Troll: Norwegian monster film is slick but light on Scandi folklore

(From left) Mads Sjøgård Pettersen as Captain Kris, Kim Falck as Andreas, and Ine Marie Wilmann as Nora in a still from Troll, directed by Roar Uthaug
PHOTO: Netflix

3/5 stars

The recent surge of effects-heavy disaster movies emanating from Norway finally delivers its own King Kong variant in Troll, a slick, yet somewhat derivative monster movie from The Wave director Roar Uthaug.

Ine Marie Wilmann stars as a renegade palaeontologist who must convince the government that the country's capital, Oslo, is under threat from a mythological giant.

While the effects work is first-rate and the action efficiently handled, there is a frustrating lack of Scandinavian specificity on display, with Uthaug more eager to emulate blockbusters like Jurassic Park and Godzilla than introduce international viewers to his homeland's unique folkloric threats.

When construction of a railway tunnel through Norway's Dovre Mountains awakens a mysterious destructive force, prime minister Moberg (Anneke von der Lippe) is told that the damage may be the result of seismic activity or even some form of terrorist attack.

However, a series of bizarre indentations in the earth resembling giant footprints prompts her to turn instead to the expertise of palaeontologist Nora Tidemann (Wilmann), only for the scientist's hypothesis to fall on deaf ears.

Teamed with Andreas (Kim Falck), a bumbling government official, Nora is forced to turn for help to her estranged father, disgraced professor of Nordic folklore Tobias Tidemann (Gard B. Eidsvold). He raised her to believe in trolls and other fairy-tale creatures, but her need for scientific truth has since driven the pair apart.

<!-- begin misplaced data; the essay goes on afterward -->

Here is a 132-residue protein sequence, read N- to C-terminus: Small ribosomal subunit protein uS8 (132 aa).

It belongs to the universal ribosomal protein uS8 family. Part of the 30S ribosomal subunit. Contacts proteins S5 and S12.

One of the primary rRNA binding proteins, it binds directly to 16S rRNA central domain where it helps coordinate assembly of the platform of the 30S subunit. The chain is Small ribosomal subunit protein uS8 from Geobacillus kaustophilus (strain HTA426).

Uthaug, who co-wrote the script for Troll with screenwriter Espen Aukan, is part of a contingent of technologically adept and commercially driven Nordic filmmakers to have broke onto the international stage in the past decade.

As with contemporaries such as Tommy Wirkola (Violent Night) and Andre Ovredal (Scary Stories to Tell in the Dark), Uthaug has gained experience in Hollywood (he directed 2018's Tomb Raider reboot), but remains eager to return to his native soil to create locally based genre fare of a comparable technical level.

The Wave (2015) was every bit the equal of the type of post-Irwin Allen style disaster drama that German filmmaker Roland Emmerich has been churning out for years. Its sequel The Quake (2018), as well as 2021's The Burning Sea (released in Hong Kong earlier this year as The North Sea) continue this trend.

What is most frustrating about Troll – a film in which a lumbering, bottle-nosed giant marauds around Oslo sniffing out Christian victims – is how little it enlightens the audience about Norway's rich history of misunderstood and mistreated monsters.

Troll is streaming on Netflix.

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This article was first published in South China Morning Post.